A Dragontooth Grognard
I remember back in the 70s when one of nthe selling points for parents was "Sure, your kid is playing D&D, but at least he'll get a lot of practice in math."

All of this niggling about situational bonuses is a feature, not a bug. My players think it's fun to try to use the situation to wring another +1 or +2 out of their tactics, or inflict a similar penalty on their enemies.

If they were forced to play using a game system that didn't give situational bonuses and penalties, they would not be happy campers. I understand that DD5 is often perceived in that light, but can't comment from personal experience.
 

CapnZapp

Legend
I remember back in the 70s when one of nthe selling points for parents was "Sure, your kid is playing D&D, but at least he'll get a lot of practice in math."

All of this niggling about situational bonuses is a feature, not a bug. My players think it's fun to try to use the situation to wring another +1 or +2 out of their tactics, or inflict a similar penalty on their enemies.

If they were forced to play using a game system that didn't give situational bonuses and penalties, they would not be happy campers. I understand that DD5 is often perceived in that light, but can't comment from personal experience.
Sure.

I'm not trying to say math = bad.

I just don't believe in selling PF2 as something else than a deeply deeply crunchy system, where -1s and +1s pop up everywhere you look. Much like how D&D used to be pre-5E, in fact.
 

Puggins

Explorer
Supporter
The OP asked whether there are as many mods as there were in PF1, though, not whether the system is crunchy or not- it very clearly is.

compared to PF1, though, it is extraordinarily clean and mod-lite. PF1’s combat system required me to use a spreadsheet by 8th level to track all the modifiers involved. My paladin at 8th level routinely headed into combat with at least 6 and sometimes ip to ten or more spell and ability buffs that lasted minutes (or rounds in some cases). I can name 7 or 8 of them off my head, but there were at last 10 or so others that might or might not be in effect and might or might not overlap other buffs. This is BRFORE getting to combat modifiers or status effect, which were no less varied in PF1. I stand by my first post- PF2 is far, far simpler than PF1, and is, at the same time, definitely more complexthan 5e.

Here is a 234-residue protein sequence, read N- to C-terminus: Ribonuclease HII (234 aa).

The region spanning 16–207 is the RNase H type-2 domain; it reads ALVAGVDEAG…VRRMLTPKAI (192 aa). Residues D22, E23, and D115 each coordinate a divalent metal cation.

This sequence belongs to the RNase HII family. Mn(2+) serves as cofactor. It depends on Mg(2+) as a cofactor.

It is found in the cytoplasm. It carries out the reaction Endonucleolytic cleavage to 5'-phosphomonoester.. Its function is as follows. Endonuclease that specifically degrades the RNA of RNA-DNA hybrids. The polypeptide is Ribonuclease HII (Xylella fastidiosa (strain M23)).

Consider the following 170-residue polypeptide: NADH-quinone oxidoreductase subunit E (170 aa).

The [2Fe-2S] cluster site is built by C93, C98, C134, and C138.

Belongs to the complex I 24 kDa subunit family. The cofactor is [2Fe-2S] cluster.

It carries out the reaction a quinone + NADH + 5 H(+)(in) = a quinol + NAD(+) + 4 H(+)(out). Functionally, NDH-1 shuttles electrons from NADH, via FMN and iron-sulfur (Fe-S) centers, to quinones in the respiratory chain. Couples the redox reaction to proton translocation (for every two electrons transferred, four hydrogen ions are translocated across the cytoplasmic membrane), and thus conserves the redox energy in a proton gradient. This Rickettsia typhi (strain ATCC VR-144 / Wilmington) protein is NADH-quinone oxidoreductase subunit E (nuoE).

Lefi2017

Explorer
So what are the m,odifieres that can apear or be rfreate in comabt_

Buffes condions andx placing

how much dose PF2 lends it slerf to thearther of the mind_
 

Retreater

Legend
So what are the m,odifieres that can apear or be rfreate in comabt_

Buffes condions andx placing

how much dose PF2 lends it slerf to thearther of the mind_
I would say that I couldn't run it at all as intended without a battle grid. Some could, but there is not official guidance in the Core Rulebook to do so.
There are many, many modifiers, as well 40+ conditions that can come up in combat.
 

willrali

Explorer
Yes, I've actually printed out and digitally distributed to my players a nicely written-up pamphlet with the conditions on it. It's been a godsend and really speeds things up. At first I loathed the continual referring of spells and abilities to these, but it actually makes good sense after a while. There being so many makes the learning curve steeper, but adds a lot of flavor and variation to the game while keeping it tight and fair.

Also helped to have a write-up with all the different actions characters can take. These, with some flow-charts to help with decisions and sequencing, have greatly simplified the game. (I've promised my flowcharts to another poster here... working on it.)

I do wish Paizo had rethought organizing and presenting the game.
 

Philip Benz

A Dragontooth Grognard
We use the Paizo condition cards, and they generally clear up any confusion. This said, our campaign has only reached 3rd level so far (after a long COVID break from the game) so I'm sure we'll see more and more conditions pop up.

Also, since my players are all new to PF2, we have not made extensive use of things like weapon properties, and nobody has played a ranger yet, so we're mostly on the simpler side of things.

My feeling is that, as our campaign continues, we will grapple with more and more details, and get used to adding relevant modifiers on the fly.

To address the original question on this thread, I feel that video review of PF2 is exaggerated and unfair, even if the points it raises are not necessarily wrong, as such. I enjoy the unified level-based proficiency system in PF2, and the way it ties together all rolls, from saving throws, to skills to attack rolls, to armor class to spell attacks. After many years of playing DD3, DD3.5 and PF1, I find PF2 to be more intuitive and less mind-numbingly complex. Just the opposite reaction of this reviewer.
 

Celtavian

Dragon Lord
Technically, a character could have : a status bonus, a circumstance bonus, an item bonus, an untyped bonus, a status penalty, a circumstance penalty, an item penalty and a MAP penalty.

The enemy the character is trying to hit could also have a status bonus, a circumstance bonus, an item bonus, a status penalty, a circumstance penalty and item penalty.